Wearing winter coats and hats, University students and Royal Shakespeare Company members collaborated yesterday on staged readings of Aristophanes’s play “Lysistrata.” The readings also served as an anti-war protest, demonstrating support against a potential preemptive U.S. strike against Iraq.
The campus reading was in conjunction with the Lysistrata Project, a national organization that sponsored more than 1,000 staged readings in 59 countries yesterday. The project’s main goal is to stop the war against Iraq.
“Lysistrata,” written by Aristophanes in circa 411 B.C., tells the story of a woman who encourages the other women of Greece to deny their husbands sex in order to cease fighting in the Peloponnesian War. Kathryn Blume, an actress and co-founder of the Lysistrata Project, said she appreciated the humor and peaceful message of the play.
Inspired by the protest group Theaters Against War, Blume and another actress, Sharron Bower, founded the Lysistrata Project in January. Word spread and the project grew into a global movement.
“I’d been watching global developments (towards the war) with trepidation,” Blume said.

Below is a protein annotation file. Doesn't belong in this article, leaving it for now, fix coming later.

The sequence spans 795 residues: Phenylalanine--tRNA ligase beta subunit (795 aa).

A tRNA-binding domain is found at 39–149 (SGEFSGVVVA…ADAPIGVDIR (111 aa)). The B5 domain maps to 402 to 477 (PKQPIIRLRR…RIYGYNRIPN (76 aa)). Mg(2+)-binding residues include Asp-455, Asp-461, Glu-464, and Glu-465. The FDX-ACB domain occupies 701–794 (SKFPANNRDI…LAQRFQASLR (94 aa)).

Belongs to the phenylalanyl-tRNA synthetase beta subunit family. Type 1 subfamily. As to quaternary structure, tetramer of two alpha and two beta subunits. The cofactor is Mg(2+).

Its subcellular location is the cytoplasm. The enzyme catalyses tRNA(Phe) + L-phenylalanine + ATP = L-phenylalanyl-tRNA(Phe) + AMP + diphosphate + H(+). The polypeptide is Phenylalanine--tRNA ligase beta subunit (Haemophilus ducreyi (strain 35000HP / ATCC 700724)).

“Our other main goal has already been achieved – showing that Bush doesn’t speak for all Americans,” she added. “We’re incredibly excited. It’s so humbling and gratifying to see how people have embraced the project and made it their own.”
Mark Greene, spokesman for the Lysistrata Project said the group’s message is clear. “We are opposed to a preemptive unilateral attack by the U.S.,” Greene said. In addition to performances, many groups are raising money for charities, such as Amnesty International and Doctors Without Borders.
LSA senior Corey Triplett and his recently-formed student theater group, Makeshift Theatre Troupe, organized the event, which was performed on the steps of the Michigan Union, in the Diag and outside the Media Union.
Despite the freezing weather, about 10 University students and seven Royal Shakespeare Company actors participated.
Triplett said he organized the event to take part in the global demonstration. “It combines two things I love – theater and activism,” he said.
“We’re getting information out about the anti-war movement that keeps growing across the country.” Triplett added that despite its age, the play’s message is relevant. “Nonviolence and anti-war movements have been an issue since B.C.,” he said.
Members of the Royal Shakespeare Company expressed their enthusiasm at participating in the project.
Kieron Jecchinis, an actor with the company, said the actors were participating because they think the war against Iraq is wrong.